Linux Device Driver Tutorial Part 39 – Real I2C Bus Linux Device Driver

This is the Series on Linux Device Driver. The aim of this series is to provide easy and practical examples that anyone can understand. This is the Linux Device Driver Tutorial Part 39 – Real I2C Bus Linux Device Driver example using Raspberry PI.

We are using the Raspberry PI 4 Model B for this demonstration.

Real I2C Bus Linux Device Driver

Prerequisites

Hardware Required

Bring up Raspberry PI

  1. Install Raspberry Pi OS (32-bit) with desktop in the SD card.
  2. Then install the kernel header using sudo apt install raspberrypi-kernel-headers

For your information, In our Raspberry PI 4 board, kernel 5.4.51-v7l+ is installed.

Please enable the I2C in the Raspberry Pi.

Introduction

In our last tutorial, we have seen how to write the dummy I2C bus driver in the Linux kernel. It doesn’t send any data to the Salve device. So in this tutorial, we have come up with the real I2C bus Linux device driver. Using this I2C bus driver, we can send data to the slave device. Let’s start.

We have discussed the APIs too in the last tutorials. In this tutorial, we just used a new API called i2c_add_numbered_adapter(). This API will allocate the bus number that we are asking if that is available. In the last tutorial, we have not used this. Instead, we used i2c_add_adapter(). This API will allocate the bus number dynamically.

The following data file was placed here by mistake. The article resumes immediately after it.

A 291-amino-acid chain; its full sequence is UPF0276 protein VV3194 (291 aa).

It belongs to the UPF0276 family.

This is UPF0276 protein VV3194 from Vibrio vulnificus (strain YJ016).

We can move to the example straightaway since we don’t have any other thing to discuss.

Example Programming

In this I2C client Driver tutorial, we have just written the I2C Client driver which communicates to the slave device called SSD1306 OLED I2C Display by using its internal I2C bus driver. That example demonstrates it will just fill something into the display while loading and it will clear the display while unloading. The same thing only we are going to try with our own I2C bus driver in this tutorial.

Connection Diagram

  • SCL – GPIO 20
  • SDA – GPIO 21

I2C-bus-driver-ssd1306-interface-with-raspberry-pi

I2C Bus Driver Source Code

[Get the source code form the GitHub]

Note: In the below example I have implemented the I2C communication by using the bit-banging method (Linux Kernel’s  GPIO API has been used). I have not implemented the I2C read part. And also we have not handled arbitration, clock stretching, etc in this tutorial as this is just an example program. This is only for demonstration purposes.

Makefile

I2C Client Device Driver Source code

We just took the last tutorial’s I2C Client driver example code. We made the below changes on top of that.

  • Changed the macro I2C_BUS_AVAILABLE value from 1 to 5 as we have asked our i2c bus number as 5.

[Get the source code from the GitHub]

Makefile

Testing the Device Driver

  • Build the driver by using Makefile (sudo make) in both bus and client driver directories.
  • Load the bus driver first using sudo insmod driver_bus.ko
  • Load the client driver using sudo insmod driver_client.ko
  • See the Display is filled.
  • For your understanding, I have given the I2C’s capture for the first command in SSD1306_DisplayInit() which is 0xAE.

Click here if you don’t see the timing diagram

real-i2c-bus-linux-driver-timing-diagram

  • Unload the driver using sudo rmmod driver_client
  • See the Display has been cleared.
  • Unload the driver using sudo rmmod driver_bus

Output Video

Click here if you don’t see the output gif

In our next tutorial, we will see how to write a complete I2C bus driver using  I2C-GPIO.

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